However, the hidden/extended preferences allow you to choose up to 30 concurrent downloads (screenshot 3):


My empirical testing indicates that you would have to have an extremely powerful system to even consider going beyond about 10 concurrent downloads, otherwise your system will surely grind to a halt.

Most users will not need to do any such tinkering.

I started in the IT industry when I joined IBM Australia in 1970, and have decades of experience in dealing with software developers/vendors and the degree to which they support (or fail to support) their customers.

I can assure you that, as a paying customer, I have been quite impressed with the responsiveness and thoroughness of Allavsoft's customer support team. They have always replied quickly to any matters that I have raised, often with a few hours, which is a rare thing in the software industry.

In my case they have fixed issues quickly, usually within a day or two (even the same day, in some cases), so you can be sure that they will look after you. Often this may not be any sort of problem with the Allavsoft program itself, but the websites holding videos sometimes change the way that their videos are presented (say, when a video hosting website undergoes a sweeping design change), and Allavsoft have always been able to decipher the website changes and adjust the downloader to handle the changes.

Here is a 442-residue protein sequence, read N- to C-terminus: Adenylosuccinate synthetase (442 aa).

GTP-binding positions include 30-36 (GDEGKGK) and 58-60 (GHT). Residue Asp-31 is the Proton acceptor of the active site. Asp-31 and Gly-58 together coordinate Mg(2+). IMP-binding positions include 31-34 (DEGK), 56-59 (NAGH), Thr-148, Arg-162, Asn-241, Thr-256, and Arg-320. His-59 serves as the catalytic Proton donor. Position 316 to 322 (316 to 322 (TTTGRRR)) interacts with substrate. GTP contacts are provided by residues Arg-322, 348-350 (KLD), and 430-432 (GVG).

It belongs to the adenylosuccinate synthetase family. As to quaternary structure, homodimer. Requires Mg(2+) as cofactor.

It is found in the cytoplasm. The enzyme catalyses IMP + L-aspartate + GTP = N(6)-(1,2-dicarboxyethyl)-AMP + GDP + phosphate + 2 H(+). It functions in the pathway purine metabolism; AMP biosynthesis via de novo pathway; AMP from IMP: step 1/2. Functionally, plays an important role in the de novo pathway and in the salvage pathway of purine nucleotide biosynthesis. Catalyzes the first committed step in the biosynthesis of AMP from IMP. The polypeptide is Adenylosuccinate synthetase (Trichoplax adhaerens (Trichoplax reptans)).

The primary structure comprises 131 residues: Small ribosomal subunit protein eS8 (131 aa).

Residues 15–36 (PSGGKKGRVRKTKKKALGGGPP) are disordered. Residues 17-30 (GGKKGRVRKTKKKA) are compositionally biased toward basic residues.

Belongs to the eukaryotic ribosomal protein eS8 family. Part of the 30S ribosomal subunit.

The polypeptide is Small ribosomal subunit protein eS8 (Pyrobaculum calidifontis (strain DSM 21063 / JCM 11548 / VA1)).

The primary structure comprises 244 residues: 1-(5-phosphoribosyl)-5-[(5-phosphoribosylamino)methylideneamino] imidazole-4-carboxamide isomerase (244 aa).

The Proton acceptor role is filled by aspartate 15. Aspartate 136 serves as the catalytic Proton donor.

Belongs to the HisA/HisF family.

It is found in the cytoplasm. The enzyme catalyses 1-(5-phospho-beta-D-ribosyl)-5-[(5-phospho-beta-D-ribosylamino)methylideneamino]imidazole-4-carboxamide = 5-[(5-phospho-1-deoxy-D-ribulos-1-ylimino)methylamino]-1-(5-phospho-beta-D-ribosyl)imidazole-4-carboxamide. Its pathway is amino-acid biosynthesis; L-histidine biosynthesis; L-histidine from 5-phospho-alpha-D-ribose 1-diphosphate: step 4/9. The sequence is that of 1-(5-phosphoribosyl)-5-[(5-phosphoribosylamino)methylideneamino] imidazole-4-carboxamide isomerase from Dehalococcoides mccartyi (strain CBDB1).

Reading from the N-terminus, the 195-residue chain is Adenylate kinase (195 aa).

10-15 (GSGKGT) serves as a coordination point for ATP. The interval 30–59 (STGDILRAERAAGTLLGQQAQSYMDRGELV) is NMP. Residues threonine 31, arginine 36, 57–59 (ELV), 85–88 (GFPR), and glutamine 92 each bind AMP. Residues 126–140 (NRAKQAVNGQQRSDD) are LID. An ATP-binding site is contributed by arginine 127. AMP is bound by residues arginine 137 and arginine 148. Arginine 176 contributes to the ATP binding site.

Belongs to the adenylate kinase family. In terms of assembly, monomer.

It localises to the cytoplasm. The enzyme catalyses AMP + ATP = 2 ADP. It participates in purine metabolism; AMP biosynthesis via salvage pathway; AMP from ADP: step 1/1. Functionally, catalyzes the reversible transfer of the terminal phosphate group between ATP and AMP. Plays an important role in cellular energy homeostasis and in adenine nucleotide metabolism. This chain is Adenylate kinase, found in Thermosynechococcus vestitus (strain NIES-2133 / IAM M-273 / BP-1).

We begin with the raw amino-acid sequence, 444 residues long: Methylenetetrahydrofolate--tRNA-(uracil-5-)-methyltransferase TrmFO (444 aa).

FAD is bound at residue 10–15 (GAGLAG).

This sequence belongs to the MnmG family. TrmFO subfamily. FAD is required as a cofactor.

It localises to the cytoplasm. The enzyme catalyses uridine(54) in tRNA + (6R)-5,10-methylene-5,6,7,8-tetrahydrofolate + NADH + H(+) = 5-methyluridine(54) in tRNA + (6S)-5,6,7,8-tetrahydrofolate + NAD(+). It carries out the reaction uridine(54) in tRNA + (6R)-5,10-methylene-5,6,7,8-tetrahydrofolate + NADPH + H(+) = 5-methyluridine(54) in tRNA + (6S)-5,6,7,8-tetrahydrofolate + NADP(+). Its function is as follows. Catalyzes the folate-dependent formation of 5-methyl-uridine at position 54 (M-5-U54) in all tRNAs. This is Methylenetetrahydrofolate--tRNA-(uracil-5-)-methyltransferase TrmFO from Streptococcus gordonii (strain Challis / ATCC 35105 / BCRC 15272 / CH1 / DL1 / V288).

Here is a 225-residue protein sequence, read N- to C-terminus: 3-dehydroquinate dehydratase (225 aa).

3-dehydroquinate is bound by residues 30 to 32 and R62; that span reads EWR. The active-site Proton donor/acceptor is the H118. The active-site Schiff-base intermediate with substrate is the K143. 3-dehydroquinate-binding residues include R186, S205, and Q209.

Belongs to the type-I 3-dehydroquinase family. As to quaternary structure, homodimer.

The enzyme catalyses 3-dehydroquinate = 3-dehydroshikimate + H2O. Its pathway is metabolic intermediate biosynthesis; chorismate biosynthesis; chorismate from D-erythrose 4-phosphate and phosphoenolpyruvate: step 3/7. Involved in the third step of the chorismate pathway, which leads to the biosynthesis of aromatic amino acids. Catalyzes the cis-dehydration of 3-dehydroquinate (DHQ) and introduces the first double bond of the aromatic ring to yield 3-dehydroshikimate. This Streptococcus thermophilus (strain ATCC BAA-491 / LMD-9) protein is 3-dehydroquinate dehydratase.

Monday, September 28, 2020

Ugly non-transparent titles still being used by The Conversation

A year or two ago I contacted The Conversation (Australia) and pointed out that the then recent change in the way that titles of articles  were displayed was a turn for the worse.

My attempt to influence this poor design were unsuccessful, so for the last couple of years titles have been displayed as non-transparent areas with a solid white background superimposed on the image that appears at the top of each article, like this one:


Just like Closed captioning (CC) on free-to-air television the solid background is very ugly, and it hides sections of the underlying image (which can block out major parts of TV broadcasts such as charts and weather maps).

In my opinion, the captions should (perhaps selectively) be presented with transparent backgrounds, like the subtitling used by Netflix and Amazon Prime TV. (You may have to use configuration options to change from solid to transparent background.)